Real estate investment trust Welltower has enlisted a group of senior living operators, academics, industry representatives and adult children of residents to develop care quality standards for its assisted living and memory care community operators that could be used across the industry.

The effort comes as the Toledo, OH-based REIT hopes to position itself as “a convener and leader for the AL industry in the realm of quality of care,” according to a report released Thursday detailing the group’s initial efforts.

“As America ages, the assisted living industry will need not only to provide high quality care to older adults but will need to prove to various constituencies that it is providing high quality care,” Bruce Leff, M.D., a professor at Johns Hopkins University, Baltimore, wrote in the report. “Welltower is convinced that measuring care quality and building a culture of quality and quality improvement among its operating partners would position the assisted living industry for the future.”

Leff leads the new stakeholder group, known as the National Assisted Living Quality of Care Network, involved in the effort. Among its 12 other members are representatives of the American Seniors Housing Association, Argentum, the National Center for Assisted Living, Silverado and Sunrise Senior Living. Welltower’s portfolio includes Silverado and Sunrise communities.

A three-year effort

The report, titled “Development of the National Assisted Living Quality of Care Network and a Quality of Care Framework for Assisted Living Care,” is the result of more than three years of work that began in April 2015 when Welltower approached Johns Hopkins “seeking strategic advice on how best to lead the assisted living industry in developing national quality of care standards for assisted living and memory care communities,” Leff said.

Between that time and a stakeholder meeting in April 2018, Johns Hopkins researchers had phone calls and meetings with Welltower executives and conducted 12 stakeholder interviews.

“It was notable in the interviews that there seemed to be a clear sentiment that while AL is a social model, medical care must be present and robust but, at some level, invisible,” according to the report authors.

The group came up with five pillars that can form the basis of national quality standards in assisted living: culture, environment, healthcare services, coordination and integration with community, and resident quality of life.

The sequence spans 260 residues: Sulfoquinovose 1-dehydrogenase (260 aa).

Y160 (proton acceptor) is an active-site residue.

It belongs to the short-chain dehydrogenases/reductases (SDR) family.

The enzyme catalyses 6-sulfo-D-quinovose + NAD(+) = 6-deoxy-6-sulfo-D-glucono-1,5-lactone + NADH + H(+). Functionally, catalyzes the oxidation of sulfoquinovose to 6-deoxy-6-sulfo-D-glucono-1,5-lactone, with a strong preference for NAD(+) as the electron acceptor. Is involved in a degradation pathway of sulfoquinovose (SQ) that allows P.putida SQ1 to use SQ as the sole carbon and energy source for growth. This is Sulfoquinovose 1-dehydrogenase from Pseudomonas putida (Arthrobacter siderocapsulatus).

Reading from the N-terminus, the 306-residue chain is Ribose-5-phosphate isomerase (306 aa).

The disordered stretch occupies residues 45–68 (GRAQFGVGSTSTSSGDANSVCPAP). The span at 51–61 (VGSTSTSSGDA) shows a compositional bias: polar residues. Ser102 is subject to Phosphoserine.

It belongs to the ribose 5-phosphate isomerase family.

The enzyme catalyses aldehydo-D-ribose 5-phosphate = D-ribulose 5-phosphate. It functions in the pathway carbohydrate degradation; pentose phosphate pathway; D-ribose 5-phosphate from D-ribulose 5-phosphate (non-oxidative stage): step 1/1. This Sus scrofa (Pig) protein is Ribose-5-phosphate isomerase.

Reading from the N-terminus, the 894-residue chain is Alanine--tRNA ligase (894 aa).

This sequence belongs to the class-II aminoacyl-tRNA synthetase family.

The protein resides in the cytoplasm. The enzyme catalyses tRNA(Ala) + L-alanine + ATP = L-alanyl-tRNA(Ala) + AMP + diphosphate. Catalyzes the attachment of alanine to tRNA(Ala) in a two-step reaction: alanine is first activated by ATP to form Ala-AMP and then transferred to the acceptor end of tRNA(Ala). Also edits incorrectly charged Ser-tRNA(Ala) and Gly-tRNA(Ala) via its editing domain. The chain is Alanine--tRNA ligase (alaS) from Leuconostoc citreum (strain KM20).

“I was pleased to share NCAL and our members’ belief that quality can be improved through data collection and a consistent workforce,” Lindsay Schwartz, Ph.D., NCAL associate vice president of workforce and quality improvement, told McKnight’s Senior Living. “Each assisted living community can best set their specific metrics or standards to ensure person-centered care, but with this quality framework, we can all get there together.”

Potential next steps

Potential next steps, according to the report, include seeking feedback from additional operators and others; prioritizing the five pillars to help future efforts and help make a case for public payment options for assisted living; reviewing existing nursing home quality indicators to determine their relevance to assisted living as well as to differentiate assisted living from skilled nursing; testing care quality programs at operators in Welltower’s portfolio; and creating a “critical incident” reporting system across all Welltower portfolio communities in light of the findings of a February report by the Government Accountability Office on federal oversight of assisted living.

The GAO found that 26 of the 48 state Medicaid agencies studied could not report the number of so-called critical incidents — such as abuse, neglect or exploitation — that occurred in the assisted living communities located in their states. The investigators recommended that the Centers for Medicare & Medicaid Services establish standard Medicaid reporting requirements that all states could use to annually report information on critical incidents.

Assisted living’s increasing role

Welltower publicly announced a partnership with Johns Hopkins Medicine in February 2017 in conjunction with its fourth-quarter 2016 earnings call, indicating that two initial focus areas would be assisted living and memory care.

“It is well-known that healthcare delivery is transitioning from an acute-care, hospital-focused model to broader outpatient, sub-acute, post-acute and senior care networks that can deliver better outcomes at lower costs,” Welltower CEO Tom DeRosa said at the time. “For this transition to be successful, real estate needs to have a seat at the table.”

Welltower plans to partner with additional major academic and regional health systems across the United States, DeRosa said.

“As they invest in building more advanced and robust outpatient networks, we intend to be their partner and connect our leading senior, dementia and post-acute care platforms to these systems to help them better manage their patient populations and provide them with a competitive advantage to grow market share and profitability across the healthcare delivery continuum,” he said.

More recently, in July, DeRosa reiterated his belief that assisted living may become “more consequential” in the health system.

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